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Bridging the Gap Between Human and Other

by Aaron, The Hondas

Hot off the heels of our Soulbonders and Multiples essay, we've decided to do another "Bridging the Gap" piece. This time, the focus is on how humans and nonhumans can understand and support each other.

The concept of people who are not human living in a human world isn't a new one. The changeling tales in European folklore still have a hold on us today, and the Bible has stories about angels who assumed human form. And as for the idea of people living in a body that does not fit them, we can certainly all identify with that, can't we? How many people who will read this essay live in a body that's the wrong gender, or don't have enough bodies for all the people inside them?

If it were as simple as humans and nonhumans finding common ground over dissatisfaction with their bodies, things would be a lot simpler. Hey, nothing's ever that easy. People who identify as a species other than human, specifically those in multiple systems, report that it's often easier for their multiplicity to be accepted than it is for their species. In the medical climate, multiples with nonhuman system members are unheard of. We think that it's likely that most doctors don't even realize that it's possible. But even in the presence of non-pathologically minded folks, the "race barrier" can pop up, with lots of misunderstandings and disappointment for both.

We can't point a finger at any one side to lay blame, because both can make mistakes. A person who comes out to their friends as nonhuman and gets only laughter, disbelief, or concern for their efforts is going to become bitter very quickly. Humans do their friends a big disservice when they decide that a person who identifies as "other" is either roleplaying, or fashionably rebelling against society. It's even worse to decide that species dysphoria makes a person mentally ill. Humans -must- stop knee jerk reactions like these if relations between humans and nonhumans are to improve.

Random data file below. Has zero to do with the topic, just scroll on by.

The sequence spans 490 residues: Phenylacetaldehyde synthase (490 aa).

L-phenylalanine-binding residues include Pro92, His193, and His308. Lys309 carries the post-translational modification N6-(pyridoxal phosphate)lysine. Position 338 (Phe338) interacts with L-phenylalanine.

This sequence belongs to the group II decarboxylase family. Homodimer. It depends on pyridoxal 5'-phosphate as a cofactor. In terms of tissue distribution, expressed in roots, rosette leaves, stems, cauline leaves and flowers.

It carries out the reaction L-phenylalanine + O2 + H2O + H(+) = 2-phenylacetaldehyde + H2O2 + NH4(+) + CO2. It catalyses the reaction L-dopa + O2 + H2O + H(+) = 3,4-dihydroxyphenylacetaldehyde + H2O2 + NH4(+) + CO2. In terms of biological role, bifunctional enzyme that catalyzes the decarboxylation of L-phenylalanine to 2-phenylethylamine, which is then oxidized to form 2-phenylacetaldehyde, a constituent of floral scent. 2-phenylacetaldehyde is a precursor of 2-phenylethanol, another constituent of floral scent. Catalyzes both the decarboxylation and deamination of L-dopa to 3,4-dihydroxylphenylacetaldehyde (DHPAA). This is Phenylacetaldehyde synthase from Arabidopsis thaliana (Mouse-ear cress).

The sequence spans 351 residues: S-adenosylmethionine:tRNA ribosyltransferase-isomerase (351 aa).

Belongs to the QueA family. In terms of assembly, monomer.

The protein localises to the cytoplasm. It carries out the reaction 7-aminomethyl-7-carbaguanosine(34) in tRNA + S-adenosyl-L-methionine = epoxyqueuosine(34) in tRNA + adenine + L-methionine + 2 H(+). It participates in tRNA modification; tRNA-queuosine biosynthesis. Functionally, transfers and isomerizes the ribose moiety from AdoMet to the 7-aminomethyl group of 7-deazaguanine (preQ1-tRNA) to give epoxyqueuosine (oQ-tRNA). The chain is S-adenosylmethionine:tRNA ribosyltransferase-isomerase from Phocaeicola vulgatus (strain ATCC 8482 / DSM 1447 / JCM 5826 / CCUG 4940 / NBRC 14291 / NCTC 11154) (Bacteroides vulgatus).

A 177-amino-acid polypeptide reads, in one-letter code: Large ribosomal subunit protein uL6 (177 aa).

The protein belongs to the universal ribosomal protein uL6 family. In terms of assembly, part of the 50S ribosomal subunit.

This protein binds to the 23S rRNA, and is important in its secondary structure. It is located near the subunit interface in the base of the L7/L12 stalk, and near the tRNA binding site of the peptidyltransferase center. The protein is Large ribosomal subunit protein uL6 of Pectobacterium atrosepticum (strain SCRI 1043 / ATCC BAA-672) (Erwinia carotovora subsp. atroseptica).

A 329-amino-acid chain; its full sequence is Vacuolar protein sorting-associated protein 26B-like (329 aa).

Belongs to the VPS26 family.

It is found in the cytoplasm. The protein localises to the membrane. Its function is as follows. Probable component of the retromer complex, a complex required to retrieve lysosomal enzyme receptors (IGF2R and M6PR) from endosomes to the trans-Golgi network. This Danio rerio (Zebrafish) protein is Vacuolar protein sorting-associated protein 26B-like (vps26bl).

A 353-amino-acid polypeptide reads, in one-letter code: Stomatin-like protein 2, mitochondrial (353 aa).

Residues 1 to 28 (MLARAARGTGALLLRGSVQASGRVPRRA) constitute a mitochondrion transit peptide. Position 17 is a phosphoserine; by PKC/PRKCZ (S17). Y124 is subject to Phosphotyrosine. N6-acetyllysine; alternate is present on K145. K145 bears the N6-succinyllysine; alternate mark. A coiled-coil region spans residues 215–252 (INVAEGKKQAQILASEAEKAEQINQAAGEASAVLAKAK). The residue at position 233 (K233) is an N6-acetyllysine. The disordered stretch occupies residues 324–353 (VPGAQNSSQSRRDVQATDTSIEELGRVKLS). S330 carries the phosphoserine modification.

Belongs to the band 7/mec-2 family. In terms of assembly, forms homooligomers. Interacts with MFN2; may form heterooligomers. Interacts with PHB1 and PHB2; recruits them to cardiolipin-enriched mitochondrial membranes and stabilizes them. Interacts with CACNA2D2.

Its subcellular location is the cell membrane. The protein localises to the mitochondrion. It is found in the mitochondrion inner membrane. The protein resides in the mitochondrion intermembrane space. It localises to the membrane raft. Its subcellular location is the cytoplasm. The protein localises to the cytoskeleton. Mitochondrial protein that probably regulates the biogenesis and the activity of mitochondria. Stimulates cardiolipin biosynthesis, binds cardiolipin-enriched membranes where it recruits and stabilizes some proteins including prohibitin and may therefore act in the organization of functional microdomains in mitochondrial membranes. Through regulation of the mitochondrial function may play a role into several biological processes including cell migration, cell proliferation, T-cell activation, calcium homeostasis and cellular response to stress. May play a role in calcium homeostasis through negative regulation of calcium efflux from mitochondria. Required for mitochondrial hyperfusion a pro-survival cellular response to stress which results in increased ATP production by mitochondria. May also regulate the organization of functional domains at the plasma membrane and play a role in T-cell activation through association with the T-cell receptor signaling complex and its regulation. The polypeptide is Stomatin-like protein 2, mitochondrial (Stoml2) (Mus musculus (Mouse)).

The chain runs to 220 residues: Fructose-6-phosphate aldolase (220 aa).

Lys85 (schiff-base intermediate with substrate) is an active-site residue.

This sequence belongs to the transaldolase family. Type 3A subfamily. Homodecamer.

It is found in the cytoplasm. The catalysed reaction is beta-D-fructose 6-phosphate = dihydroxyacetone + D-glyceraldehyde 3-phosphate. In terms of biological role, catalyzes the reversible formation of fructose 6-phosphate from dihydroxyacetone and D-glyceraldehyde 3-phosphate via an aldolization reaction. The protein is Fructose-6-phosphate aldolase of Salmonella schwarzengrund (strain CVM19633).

But people who -are- human have their own concerns, too. They want their otherworldly friends to accept them as equals, and not pity them for being "only human." It is a lot easier to sustain a friendship on equal terms, with the idea that the species differences just add an extra twist, sort of like a teaspoonful of tabasco sauce in your chili. But a human is going to be soured on the idea of otherworlders entirely if they're told that a nonhuman is automatically -more- than a human, or if they read a few too many messageboard posts that begin with "Stupid humans!"

It seems reasonable enough that in this world we interact in with each other, all of us are equals, and all of our truths are also just that, equally true. So, how can we help each other out?

Humans can:

  • Accept that what a person tells you about their race or past -is- their truth, without demanding proof, and understanding that the person themselves may not have all the answers
  • Treat and respect nonhumans just as you would anyone else
  • Avoid treating a person's race with derision. This is an important topic to your friend, and you shouldn't be belittling them.

Nonhumans can:

  • Avoid looking down at humans or attaching epithets (aka "mundies," "infuriating humans")
  • Understand that regardless of homeworld history or social status, everyone in the earth world is on equal footing, and should be treated as such
  • Accept humans as equal to you, just as you want them to accept you as their equal.

And, just in case our own position isn't clear, we here at your local Honda dealership believe that on this planet, all are on equal footing, and all of us are capable of wonders, regardless of race or species. Let's treat each other with the respect that we'd like to get ourselves, and things will be a lot easier all around.

You can write to Pavilion at pavilion@ karitas . net. Back to the library
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